Isaac invites Claire out for another date and harnesses the ill-defined parameters of the ship’s simulator to appear human, as well as provide actor Mark Jackson the chance to perform outside of his layers of fabric and plastic. I’m grateful he was given the opportunity and hope his arc with Dr. Claire allows more time out of the costume, because his seems particularly restrictive. Even Doug Jones ( Star Trek: Discovery’s Saru, and another actor relegated to heavy prosthetic roles due to is frame and physical expressiveness) often gets the use of his own eyes and mouth. Isaac is as covered up as a Power Ranger and even those guys got to point and kick and flail with a hyper-kinetic energy usually reserved for fending off bees. Isaac’s clinical, subdued nature reduces his available range of gestures to a series of delicate hand flourishes. In her eagerness to make love to a squishy Isaac, Claire immediately switches out the restaurant to a simulation of her quarters that she has apparently programmed into the ship’s computer. This would be more disturbing if it weren’t already established that the simulator is pretty much a receptacle for the entire ship’s depravities. It’s like a hot tub; just don’t go in there with any open wounds.

At this point, Claire believes she’s in love and Isaac is done with dating. He seeks out John for questionable break-up advice and attempts to implement it by sitting around in Claire’s quarters in a stained undershirt and baggy whitey-tighties while behaving insensitively. Of course, his theatricality can’t be as cruel as his real reasons for wanting to end their relationship. He simply no longer sees any value in it. It’s so cold, and seemingly in line for Isaac’s personality, it’s actually quite touching when he undergoes a diagnostic to discover why he botched an analysis, only to discover his attempts to minimize the presence of Claire from his mighty robot brain is causing him to malfunction. So he makes the most human decision of all; to stage a public grand gesture that’s both awkward and inconvenient for everyone watching. He has Claire meet him on the bridge, which he has rigged to produce a downpour timed with another rendition of “Singing in the Rain.” It looks miserable. Everyone looks miserable. Except Claire, who looks ecstatic. And Isaac, who looks like a robot. Possibly a robot in love.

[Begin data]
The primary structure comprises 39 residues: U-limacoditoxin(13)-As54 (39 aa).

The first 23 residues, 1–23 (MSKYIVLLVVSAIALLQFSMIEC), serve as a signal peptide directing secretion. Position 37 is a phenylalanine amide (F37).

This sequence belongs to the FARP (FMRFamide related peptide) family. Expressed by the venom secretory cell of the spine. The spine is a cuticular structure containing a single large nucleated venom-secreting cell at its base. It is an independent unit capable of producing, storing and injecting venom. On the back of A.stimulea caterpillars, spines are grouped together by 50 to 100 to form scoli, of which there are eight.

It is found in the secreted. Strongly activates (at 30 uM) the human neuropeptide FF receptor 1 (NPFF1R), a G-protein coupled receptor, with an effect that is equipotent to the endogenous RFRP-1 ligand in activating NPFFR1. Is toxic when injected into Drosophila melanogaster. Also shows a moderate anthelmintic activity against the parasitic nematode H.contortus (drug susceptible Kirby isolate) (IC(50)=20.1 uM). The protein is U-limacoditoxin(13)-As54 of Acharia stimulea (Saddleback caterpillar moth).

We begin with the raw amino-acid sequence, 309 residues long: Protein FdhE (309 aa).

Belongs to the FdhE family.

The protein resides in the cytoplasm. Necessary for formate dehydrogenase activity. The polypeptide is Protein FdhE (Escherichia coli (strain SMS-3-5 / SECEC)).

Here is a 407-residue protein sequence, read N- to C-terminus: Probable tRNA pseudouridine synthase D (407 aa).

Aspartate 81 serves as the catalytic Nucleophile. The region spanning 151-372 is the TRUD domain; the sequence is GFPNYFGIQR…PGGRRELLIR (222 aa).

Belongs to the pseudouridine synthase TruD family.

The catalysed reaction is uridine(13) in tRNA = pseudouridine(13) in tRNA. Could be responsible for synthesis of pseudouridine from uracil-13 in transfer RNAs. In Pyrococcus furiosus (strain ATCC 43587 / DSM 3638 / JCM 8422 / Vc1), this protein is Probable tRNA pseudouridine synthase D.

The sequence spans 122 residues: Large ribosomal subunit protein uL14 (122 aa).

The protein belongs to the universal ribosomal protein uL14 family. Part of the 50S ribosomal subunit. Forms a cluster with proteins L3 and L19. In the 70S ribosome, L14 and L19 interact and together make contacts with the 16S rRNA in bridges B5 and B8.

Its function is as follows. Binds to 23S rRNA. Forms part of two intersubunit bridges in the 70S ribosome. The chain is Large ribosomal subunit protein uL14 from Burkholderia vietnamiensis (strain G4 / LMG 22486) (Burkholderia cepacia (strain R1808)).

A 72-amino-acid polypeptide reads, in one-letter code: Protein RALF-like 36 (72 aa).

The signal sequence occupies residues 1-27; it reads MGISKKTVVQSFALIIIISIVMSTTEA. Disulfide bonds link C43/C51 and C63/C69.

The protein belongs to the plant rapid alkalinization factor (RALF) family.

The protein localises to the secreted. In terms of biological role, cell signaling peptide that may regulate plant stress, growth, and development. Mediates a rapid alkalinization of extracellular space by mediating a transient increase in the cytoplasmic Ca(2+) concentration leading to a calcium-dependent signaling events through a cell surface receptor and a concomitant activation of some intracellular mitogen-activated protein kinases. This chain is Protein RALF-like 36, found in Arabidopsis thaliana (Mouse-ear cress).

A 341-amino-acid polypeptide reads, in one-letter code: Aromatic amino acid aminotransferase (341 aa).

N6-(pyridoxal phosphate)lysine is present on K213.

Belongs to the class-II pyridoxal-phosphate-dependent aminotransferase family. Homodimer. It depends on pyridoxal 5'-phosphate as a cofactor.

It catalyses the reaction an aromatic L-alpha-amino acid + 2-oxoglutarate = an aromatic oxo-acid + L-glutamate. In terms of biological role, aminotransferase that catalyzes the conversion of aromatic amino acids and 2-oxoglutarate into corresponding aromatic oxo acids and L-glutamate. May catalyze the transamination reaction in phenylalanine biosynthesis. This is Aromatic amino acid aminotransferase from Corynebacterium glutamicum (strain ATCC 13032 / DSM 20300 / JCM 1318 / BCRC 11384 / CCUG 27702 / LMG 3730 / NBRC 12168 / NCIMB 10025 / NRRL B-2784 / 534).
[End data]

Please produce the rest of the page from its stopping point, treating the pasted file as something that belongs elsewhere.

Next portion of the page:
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Stray Observations

  • Bortus grew a mustache. That’s the alpha and the omega of tonight’s b-story. A mustache? On Bortus? Yup! Lookit it! Klyden hates it! Husbands, amiright? I wish Bortus and Klyden had a better relationship. I guess I don’t know what the standard for Moclan marriage is, but they always seem miserable with each other. Murder-happy space armadillos deserve happiness too.
  • Also getting in on the appearing-as-human bit is Norm Macdonald, who usually just supplies the voice for the green blob Yaphet. I didn’t really touch on Yaphet’s jealousy toward Isaac, because I’m still so annoyed at the episode where Jerald had to pretend to make love to a cgi blob, I did like Yaphet’s MRA application of “m’lady?” when offering Claire a drink.
  • As dumb as it may be that Gordon and John would rush to the bridge to tell everyone Claire and Isaac had a date, it was pretty adorable watching the two of them tear through the ship together.
  • “I would like to know more about Baltimore.” “That’s not a sentence you hear very often.”
  • Fashion Corner: In his date night black leather New Balance shoes, Chinos, and powder blue dress shirt, Isaac is still the best dressed civilian aboard that ship. Like, look at Cassius, for god’s sake. That guy hasn’t met an ill-fitting turtleneck he doesn’t like. Claire’s evening gown went a little muppet-y with the rainbow trim, but the offset scoop collar was nice. Also, who the hell can pull off black leather capris? Penny Johnson Jerald can, apparently.